Saturday, March 5, 2011

Research is not a substitute for leadership

I love market insights and am a passionate advocate for research. To top it off, I believe in the oft-criticized value of focus groups or, more broadly, qualitative research. But that's not the point of today's rave.

What I am even more interested in, is what organisations do with those insights and how they influence organisational behaviour.

This is because, like modern political parties, many organisations use research outcomes to fill their own thought leadership vacuums. I'm typing on an iPad right now. I wonder if this product would ever have seen light of day if Apple had been obsessed with research and risk management over innovation through thought leadership?

Good brand people are passionate advocates for creating organisational personas that reflect conviction from within. They build belief in organisations, then project that into the marketplace through words and imagery. Good branding means knowing what business or connections you're prepared to walk away from, as much as knowing to which groups you want to appeal.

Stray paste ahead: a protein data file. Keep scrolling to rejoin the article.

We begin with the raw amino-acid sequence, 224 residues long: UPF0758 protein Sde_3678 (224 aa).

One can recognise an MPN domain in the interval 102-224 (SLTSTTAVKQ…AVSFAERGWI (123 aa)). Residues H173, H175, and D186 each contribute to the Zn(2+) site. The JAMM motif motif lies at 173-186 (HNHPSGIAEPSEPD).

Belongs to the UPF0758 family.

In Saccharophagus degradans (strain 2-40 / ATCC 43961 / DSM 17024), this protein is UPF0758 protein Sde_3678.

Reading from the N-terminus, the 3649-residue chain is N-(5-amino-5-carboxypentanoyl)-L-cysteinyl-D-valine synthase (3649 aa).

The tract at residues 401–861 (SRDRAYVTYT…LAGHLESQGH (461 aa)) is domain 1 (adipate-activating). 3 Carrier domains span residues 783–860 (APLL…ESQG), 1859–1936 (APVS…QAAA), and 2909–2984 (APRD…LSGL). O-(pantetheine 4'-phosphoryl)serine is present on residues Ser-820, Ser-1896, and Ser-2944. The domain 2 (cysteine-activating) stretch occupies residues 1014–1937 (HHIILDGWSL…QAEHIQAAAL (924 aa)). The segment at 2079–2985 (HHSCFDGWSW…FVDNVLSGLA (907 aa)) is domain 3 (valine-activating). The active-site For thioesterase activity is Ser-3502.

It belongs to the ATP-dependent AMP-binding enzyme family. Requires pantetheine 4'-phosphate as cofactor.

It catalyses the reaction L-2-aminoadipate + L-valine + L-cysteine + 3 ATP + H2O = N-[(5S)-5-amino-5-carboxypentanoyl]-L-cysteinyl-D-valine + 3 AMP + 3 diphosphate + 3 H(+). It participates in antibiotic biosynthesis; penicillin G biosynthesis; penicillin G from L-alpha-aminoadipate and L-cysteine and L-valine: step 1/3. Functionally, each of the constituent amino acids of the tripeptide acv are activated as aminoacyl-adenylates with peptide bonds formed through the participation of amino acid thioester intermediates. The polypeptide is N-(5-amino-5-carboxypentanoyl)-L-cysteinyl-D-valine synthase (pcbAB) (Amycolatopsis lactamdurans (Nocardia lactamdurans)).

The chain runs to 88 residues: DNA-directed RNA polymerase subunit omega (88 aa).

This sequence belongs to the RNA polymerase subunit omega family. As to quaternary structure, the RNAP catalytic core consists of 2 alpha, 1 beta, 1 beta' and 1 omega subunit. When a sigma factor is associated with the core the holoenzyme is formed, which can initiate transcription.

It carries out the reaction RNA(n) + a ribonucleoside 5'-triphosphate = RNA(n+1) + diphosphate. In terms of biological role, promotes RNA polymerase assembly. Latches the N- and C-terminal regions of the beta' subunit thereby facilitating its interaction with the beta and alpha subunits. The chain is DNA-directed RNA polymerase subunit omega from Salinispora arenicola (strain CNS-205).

This is where problems start. Not with the research itself, but with how it is applied. In a previous life in the auto industry, I saw and heard about many great product innovations that died on floor of what we called 'clinics', in which consumers compared future concepts with existing vehicles. We found customers didn't like certain elements of new designs and nervous executives often removed them, or watered them down, only for the car to look dated when it was launched two years later.

The risk of being handcuffed by research findings is related to consumers being conditioned by their recent experiences in the product category. Not being experts in future trends or being unable to anticipate their likely wants and needs a few years into the future, often makes them a poor source of insight into medium term brand positioning or product development.

Conducting research is like reading an annual report. It provides a snapshot of the marketplace at a given time. It provides insight into the current mindset of consumers and may provide a view of the scope of the task involved in taking them through the next stage of the journey. In terms of insights into the future, it is often only good for the next six months, a year at a stretch for some categories.

Organisations that fail to recognize this limitation are merely exposing themselves to a different type of risk - failure of leadership.

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